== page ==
“A landmark transportation bill is up for consideration in the Virginia legislature,” the ad says. “Even though it’s backed by Republican Gov. Bob McDonnell, tea party Republicans refuse to support the plan. But Terry McAuliffe thinks this is too important a time for partisan politics. McAuliffe reaches out to Democrats and urges them to support the bill, and the bill passes.”
McAuliffe’s campaign Web site goes slightly further, saying he worked with members of both parties to pass the bill.
Republicans, focusing on the closing lines of the 30-second TV spot, said the ad falsely implies that McAuliffe’s lobbying played a decisive cause of the bill’s passage. Sen. Walter A. Stosch (R-Henrico), who chairs the Senate Finance Committee and chose the 10 conferees who reached compromise on the transportation bill, said that even by the standards of a political ad, McAuliffe’s claim “stood out for its absurdity.”
“The new ad implies that somehow McAuliffe was instrumental in bringing the transportation package across the finish line,” Stosch said Tuesday in a written statement. “His attempt at claiming credit where none is due is an example of self-puffery that frankly deserves a prompt correction.” America Rising PAC took another whack at McAuliffe on Wednesday, posting an item on Tumblr that dubbed him “Terry the Exaggerator.”
But Democrats say the ad, strictly parsed, is entirely true: McAuliffe made some calls, and the bill passed.
“That’s absolutely accurate,” Sen. Janet D. Howell (D-Fairfax) said Wednesday. “In a way, I’m not disagreeing with Stosch when he was saying McAuliffe didn’t help craft the bill. What McAuliffe was doing was helping to get it passed ... And that’s a stark contrast to Cuccinelli.”
That would be Attorney General Ken Cuccinelli II, the GOP’s gubernatorial candidate. Cuccinelli, who has promoted himself as an unwavering conservative, spoke out against the transportation measure as a “massive tax increase.” As attorney general, he twice raised legal objections that threatened to scuttle the transportation deal. Yet he also offered guidance on ways to make legislative fixes that would pass legal muster.
McAuliffe, by contrast, called McDonnell to congratulate him on the bill’s passage. McAuliffe, the former Democratic National Committee chairman and fundraiser who never held elective office, has built his campaign around his reputation as a dealmaker and entrepreneur.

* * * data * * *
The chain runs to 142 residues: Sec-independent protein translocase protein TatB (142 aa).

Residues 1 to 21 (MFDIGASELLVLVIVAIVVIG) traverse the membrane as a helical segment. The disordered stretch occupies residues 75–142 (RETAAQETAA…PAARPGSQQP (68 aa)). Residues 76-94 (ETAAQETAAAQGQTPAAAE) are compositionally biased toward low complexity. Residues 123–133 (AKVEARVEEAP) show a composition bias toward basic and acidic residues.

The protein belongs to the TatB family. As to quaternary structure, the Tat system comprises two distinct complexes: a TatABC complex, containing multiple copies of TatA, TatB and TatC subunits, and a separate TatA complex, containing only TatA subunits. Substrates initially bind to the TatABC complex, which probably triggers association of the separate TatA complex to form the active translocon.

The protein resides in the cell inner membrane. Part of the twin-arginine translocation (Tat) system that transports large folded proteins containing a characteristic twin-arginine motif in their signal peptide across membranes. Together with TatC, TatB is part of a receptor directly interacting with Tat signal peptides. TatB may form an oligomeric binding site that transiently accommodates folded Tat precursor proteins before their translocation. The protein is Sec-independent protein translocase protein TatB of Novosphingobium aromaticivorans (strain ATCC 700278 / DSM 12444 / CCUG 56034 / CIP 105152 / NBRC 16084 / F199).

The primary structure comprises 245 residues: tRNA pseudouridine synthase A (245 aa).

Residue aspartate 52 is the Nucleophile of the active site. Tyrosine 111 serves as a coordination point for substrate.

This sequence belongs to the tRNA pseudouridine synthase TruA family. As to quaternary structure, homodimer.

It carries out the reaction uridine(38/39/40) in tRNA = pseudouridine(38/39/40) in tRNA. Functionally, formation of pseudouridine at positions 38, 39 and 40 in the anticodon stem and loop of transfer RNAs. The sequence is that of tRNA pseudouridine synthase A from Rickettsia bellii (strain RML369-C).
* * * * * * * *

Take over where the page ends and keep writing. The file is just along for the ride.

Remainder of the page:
Polls show the two in a tight race that has been notable for the early mudslinging, even as both campaigns try to define their candidates as focused on job creation and other economic issues.
McAuliffe campaign spokesman Josh Schwerin, in an email Wednesday, said that McAuliffe and his staff talked with McDonnell and Lt. Gov. Bill Bolling (R) , about how McAuliffe could help pass the bill.
Bolling — who pulled the plug on his gubernatorial hopes after Cuccinelli entered the race — said on NewsTalk with Bruce DePuyt that McAuliffe was an “ally” who lined up support for the bill. Democratic lawmakers said McAuliffe also spoke to the House of Delegate’s Democratic Caucus and dialed up Democrats who were wavering, as noted in news articles at the time.
“It might not have passed that day if he had not made those calls,” Del. Scott A. Surovell (D-Fairfax) said Wednesday.
But this was news to several Republican lawmakers who worked well into the night with Democrats to cut a deal that would pass the GOP-led House and the evenly divided Senate.
“[McAuliffe] was nowhere to be found during the workings of the transportation bill,” said Sen. Frank W. Wagner, a Virginia Beach Republican who served on the transportation conference committee. “I can appreciate people taking credit for things they weren’t involved in, but having been intimately involved in the process, that never came up as a factor.”
Del. David B. Albo (R-Fairfax), another conferee, said he never heard from McAuliffe. Nor did Albo know of other Republicans or Democrats whom McAuliffe contacted about passing the bill.
“The only real player on the Democratic side of the House of Delegates was Vivian Watts – and I can’t understate what she did, because she did a lot,” Albo said.
Several key Democrats who put the compromise together, including Watts, said McAuliffe showed a keen interest in the bill and its progress. But they were less certain about McAuliffe’s efforts as a party whip.
“Terry called me twice to ask how things were going,” Del. Onzlee Ware (D-Roanoke), a member of transportation conference committee, said Wednesday, adding that there was not a lot he could tell McAuliffe because of the sensitive nature of the talks. “I can’t speak to what he told other caucus members.”
Among those Democrats whose support was doubtful was Sen. J. Chapman “Chap” Petersen (Fairfax). But Petersen, who ultimately voted against the transportation bill, said McAuliffe never called to try persuading him to rethink his views – not that that might have mattered.
“Quite frankly, I trust my own instincts on these things,” Petersen said Wednesday.
Watts (D-Fairfax) said she could not speak to whether McAuliffe had lobbied others or actually corraled any votes. But Watts, who served as former governor transportation secretary under former governor Gerald L. Baliles, said that McAuliffe met with her before the annual legislative session for at least hour because he wanted to understand the intricacies of transportation funding.
“This is a mark of a good governor when you respect and pull together people who have detailed knowledge,” Watts said. “The depths of the way in which he picked my brain were terribly important.”